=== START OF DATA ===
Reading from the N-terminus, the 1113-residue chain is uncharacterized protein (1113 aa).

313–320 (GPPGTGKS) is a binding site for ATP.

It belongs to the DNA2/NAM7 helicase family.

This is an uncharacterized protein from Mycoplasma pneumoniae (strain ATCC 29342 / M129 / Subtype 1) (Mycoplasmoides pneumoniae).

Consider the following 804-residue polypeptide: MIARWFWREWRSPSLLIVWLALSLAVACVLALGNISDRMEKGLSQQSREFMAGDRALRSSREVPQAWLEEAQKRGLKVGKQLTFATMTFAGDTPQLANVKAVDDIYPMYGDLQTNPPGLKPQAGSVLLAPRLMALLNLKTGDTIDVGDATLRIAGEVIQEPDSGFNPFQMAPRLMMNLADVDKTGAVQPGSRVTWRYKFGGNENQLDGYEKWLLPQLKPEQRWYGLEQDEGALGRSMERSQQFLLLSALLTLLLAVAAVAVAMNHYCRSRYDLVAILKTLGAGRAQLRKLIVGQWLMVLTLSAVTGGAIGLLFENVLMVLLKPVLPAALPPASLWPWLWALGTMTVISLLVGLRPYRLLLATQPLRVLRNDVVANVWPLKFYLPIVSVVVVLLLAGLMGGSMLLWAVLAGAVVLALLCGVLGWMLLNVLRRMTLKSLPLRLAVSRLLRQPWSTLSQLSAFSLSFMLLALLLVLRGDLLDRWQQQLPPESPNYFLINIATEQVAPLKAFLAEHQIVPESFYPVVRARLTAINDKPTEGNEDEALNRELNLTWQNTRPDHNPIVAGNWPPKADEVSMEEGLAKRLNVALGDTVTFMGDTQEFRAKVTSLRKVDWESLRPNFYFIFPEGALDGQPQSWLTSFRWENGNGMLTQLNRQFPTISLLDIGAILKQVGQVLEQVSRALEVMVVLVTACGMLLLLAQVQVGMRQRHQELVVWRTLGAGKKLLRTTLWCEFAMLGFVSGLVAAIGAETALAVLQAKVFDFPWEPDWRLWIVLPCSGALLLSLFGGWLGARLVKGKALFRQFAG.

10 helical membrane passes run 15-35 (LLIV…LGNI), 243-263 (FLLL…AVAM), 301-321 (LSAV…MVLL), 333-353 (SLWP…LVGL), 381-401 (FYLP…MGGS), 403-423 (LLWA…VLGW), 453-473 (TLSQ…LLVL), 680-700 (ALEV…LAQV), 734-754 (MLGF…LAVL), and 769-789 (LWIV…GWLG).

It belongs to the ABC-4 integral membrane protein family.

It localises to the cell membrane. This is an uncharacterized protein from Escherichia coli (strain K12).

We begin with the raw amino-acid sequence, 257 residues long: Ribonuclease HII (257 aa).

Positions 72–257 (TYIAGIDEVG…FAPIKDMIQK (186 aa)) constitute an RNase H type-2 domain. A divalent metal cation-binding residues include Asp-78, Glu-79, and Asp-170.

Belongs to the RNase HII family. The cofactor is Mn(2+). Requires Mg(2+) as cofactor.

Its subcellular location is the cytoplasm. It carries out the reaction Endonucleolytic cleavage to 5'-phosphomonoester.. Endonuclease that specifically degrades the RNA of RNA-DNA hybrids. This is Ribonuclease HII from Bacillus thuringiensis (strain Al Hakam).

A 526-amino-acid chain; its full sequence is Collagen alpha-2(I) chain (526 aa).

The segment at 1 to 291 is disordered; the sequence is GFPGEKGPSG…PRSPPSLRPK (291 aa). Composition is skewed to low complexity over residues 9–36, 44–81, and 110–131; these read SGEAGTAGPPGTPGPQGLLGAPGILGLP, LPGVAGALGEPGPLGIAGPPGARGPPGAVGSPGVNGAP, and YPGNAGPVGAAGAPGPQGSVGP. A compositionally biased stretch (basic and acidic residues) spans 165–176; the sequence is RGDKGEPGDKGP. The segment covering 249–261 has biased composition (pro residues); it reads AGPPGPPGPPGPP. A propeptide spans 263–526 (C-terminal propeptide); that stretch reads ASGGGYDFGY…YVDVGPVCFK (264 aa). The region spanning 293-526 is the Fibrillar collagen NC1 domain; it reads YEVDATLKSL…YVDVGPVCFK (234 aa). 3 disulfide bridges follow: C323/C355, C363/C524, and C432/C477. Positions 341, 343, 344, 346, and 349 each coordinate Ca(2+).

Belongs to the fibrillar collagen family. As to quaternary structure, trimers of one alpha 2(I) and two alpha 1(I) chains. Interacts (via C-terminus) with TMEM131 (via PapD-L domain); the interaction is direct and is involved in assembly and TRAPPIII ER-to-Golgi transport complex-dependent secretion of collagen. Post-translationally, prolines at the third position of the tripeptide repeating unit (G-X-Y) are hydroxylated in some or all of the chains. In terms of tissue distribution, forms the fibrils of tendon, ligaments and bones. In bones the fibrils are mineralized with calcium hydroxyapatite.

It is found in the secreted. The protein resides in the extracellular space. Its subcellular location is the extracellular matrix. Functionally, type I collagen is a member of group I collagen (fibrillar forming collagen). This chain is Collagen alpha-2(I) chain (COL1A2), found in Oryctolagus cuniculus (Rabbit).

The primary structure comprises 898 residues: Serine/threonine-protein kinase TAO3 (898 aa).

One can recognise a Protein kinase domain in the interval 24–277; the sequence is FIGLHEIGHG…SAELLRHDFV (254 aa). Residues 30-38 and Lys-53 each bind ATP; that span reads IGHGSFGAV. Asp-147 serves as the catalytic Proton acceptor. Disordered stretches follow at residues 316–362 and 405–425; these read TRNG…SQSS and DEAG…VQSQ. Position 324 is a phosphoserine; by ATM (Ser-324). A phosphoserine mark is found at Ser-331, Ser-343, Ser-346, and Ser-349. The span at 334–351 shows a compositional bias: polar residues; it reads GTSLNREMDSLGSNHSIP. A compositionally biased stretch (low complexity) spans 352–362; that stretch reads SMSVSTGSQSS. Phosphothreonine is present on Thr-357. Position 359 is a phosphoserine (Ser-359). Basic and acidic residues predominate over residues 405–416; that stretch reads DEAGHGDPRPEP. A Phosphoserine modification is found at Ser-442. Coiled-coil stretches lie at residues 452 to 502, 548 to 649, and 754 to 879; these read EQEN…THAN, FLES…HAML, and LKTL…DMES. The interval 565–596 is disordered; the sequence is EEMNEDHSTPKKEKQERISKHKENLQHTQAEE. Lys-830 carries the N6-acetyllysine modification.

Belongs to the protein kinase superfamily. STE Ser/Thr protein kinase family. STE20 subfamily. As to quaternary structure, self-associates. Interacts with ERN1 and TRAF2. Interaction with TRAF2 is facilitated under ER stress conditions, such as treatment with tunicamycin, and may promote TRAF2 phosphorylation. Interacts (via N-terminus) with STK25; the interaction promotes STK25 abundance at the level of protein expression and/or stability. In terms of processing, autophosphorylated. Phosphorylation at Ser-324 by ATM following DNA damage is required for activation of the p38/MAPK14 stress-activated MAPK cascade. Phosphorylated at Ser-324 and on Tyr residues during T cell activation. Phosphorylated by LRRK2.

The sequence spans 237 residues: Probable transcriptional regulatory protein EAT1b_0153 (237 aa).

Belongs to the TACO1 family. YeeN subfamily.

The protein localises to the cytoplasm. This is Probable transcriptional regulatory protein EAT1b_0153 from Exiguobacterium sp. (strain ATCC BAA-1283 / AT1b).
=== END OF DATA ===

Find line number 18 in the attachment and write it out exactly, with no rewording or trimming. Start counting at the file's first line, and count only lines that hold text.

One can recognise a Protein kinase domain in the interval 24–277; the sequence is FIGLHEIGHG…SAELLRHDFV (254 aa). Residues 30-38 and Lys-53 each bind ATP; that span reads IGHGSFGAV. Asp-147 serves as the catalytic Proton acceptor. Disordered stretches follow at residues 316–362 and 405–425; these read TRNG…SQSS and DEAG…VQSQ. Position 324 is a phosphoserine; by ATM (Ser-324). A phosphoserine mark is found at Ser-331, Ser-343, Ser-346, and Ser-349. The span at 334–351 shows a compositional bias: polar residues; it reads GTSLNREMDSLGSNHSIP. A compositionally biased stretch (low complexity) spans 352–362; that stretch reads SMSVSTGSQSS. Phosphothreonine is present on Thr-357. Position 359 is a phosphoserine (Ser-359). Basic and acidic residues predominate over residues 405–416; that stretch reads DEAGHGDPRPEP. A Phosphoserine modification is found at Ser-442. Coiled-coil stretches lie at residues 452 to 502, 548 to 649, and 754 to 879; these read EQEN…THAN, FLES…HAML, and LKTL…DMES. The interval 565–596 is disordered; the sequence is EEMNEDHSTPKKEKQERISKHKENLQHTQAEE. Lys-830 carries the N6-acetyllysine modification.